But when he retired early in 1970, citing "personal and domestic" reasons, he left behind quite a few loose ends. As he tended to channel decisions over his own desk, many of the new arrangements had not yet been institutionalised. There was also some feeling in the services that the new "Defence Committee" which was set up, turned out to be comprised mainly of public servants who had been nominated by Sir Henry himself. His successor, Sir Arthur Tange, spent much of his first year unravelling the tangles Sir Henry had left behind.

However, Sir Henry's "retirement" was short-lived. After a relaxing four months break, he threw himself into an inquiry into the Victorian land transport system which was completed in 1971. From 1972 to 1973 he chaired the Commonwealth Committee on Administrative Discretions. Then he spent two years inquiring into the Victorian Public Service. In addition he took on a number of company directorships. If that wasn't enough to keep him busy in retirement, the ever indefatigable Sir Henry plunged into heading the Administrative Review Committee to cut the fat from the Commonwealth Public Service and set it on course to meet the demands of the '70s and '80s.

Work largely dominated Sir Henry's life, though he did occasionally take time off for a round or so of golf, and much more so when he moved from Melbourne, where he had been a near neighbour of Sir Robert Menzies, to Bowral, NSW. He also continued to build up the considerable stamp collection which he inherited from his father. Throughout his retirement he made a point of keep fit. As one former colleague and friend, said of him in his 85th year "he may not by able to run a hundred yards, but he's in good condition."

Always assertive and apt to shake up things wherever he went, his administrative ability was undeniable. For all that, no-one ever claimed for him any particular talents as an innovator. But had a facility for achieving efficiency and he believed in weeding out poor performers in the Public Service.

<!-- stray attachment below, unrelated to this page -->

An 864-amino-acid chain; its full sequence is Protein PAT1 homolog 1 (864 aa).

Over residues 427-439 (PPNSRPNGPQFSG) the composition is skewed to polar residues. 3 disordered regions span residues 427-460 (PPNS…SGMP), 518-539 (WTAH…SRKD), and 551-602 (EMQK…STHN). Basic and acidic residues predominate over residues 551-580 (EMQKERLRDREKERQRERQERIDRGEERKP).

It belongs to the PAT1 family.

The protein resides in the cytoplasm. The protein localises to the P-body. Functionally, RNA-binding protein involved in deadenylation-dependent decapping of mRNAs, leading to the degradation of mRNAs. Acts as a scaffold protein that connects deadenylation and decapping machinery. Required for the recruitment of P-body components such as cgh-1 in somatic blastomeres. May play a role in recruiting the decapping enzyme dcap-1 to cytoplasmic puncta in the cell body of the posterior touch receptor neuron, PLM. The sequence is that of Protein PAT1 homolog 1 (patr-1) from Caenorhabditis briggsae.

Though he spent a good deal of his working life in Canberra, he was never a champion of the city. He was critical of what he called Canberra's incestuous, believing that it hedged off public servants from reality. His criticism also extended to politicians who, he once said, seem to "think that the only way to get anything done is to make a great song and dance publicly, using lots of rhetoric. They seem to have forgotten that an awful lot can be achieved by having quiet lunches with people, going for walks in gardens and not telling the world what one is doing until the time is right."

Undoubtedly the administrative guru of his time, he sought to bring firm control and balance to all that he did.

He is survived by his wife, Rosamund, and two daughters, Janet and Lesley.

Original publication

  • Canberra Times, 13 November 1997
  • Sydney Morning Herald, 13 November 1997
  • Age (Melbourne), 14 November 1997

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Citation details

John Farquharson, 'Bland, Sir Henry (Harry) (1909–1997)', Obituaries Australia, National Centre of Biography, Australian National University, http://oa.anu.edu.au/obituary/bland-sir-henry-harry-1549/text1611, accessed 21 September 2014.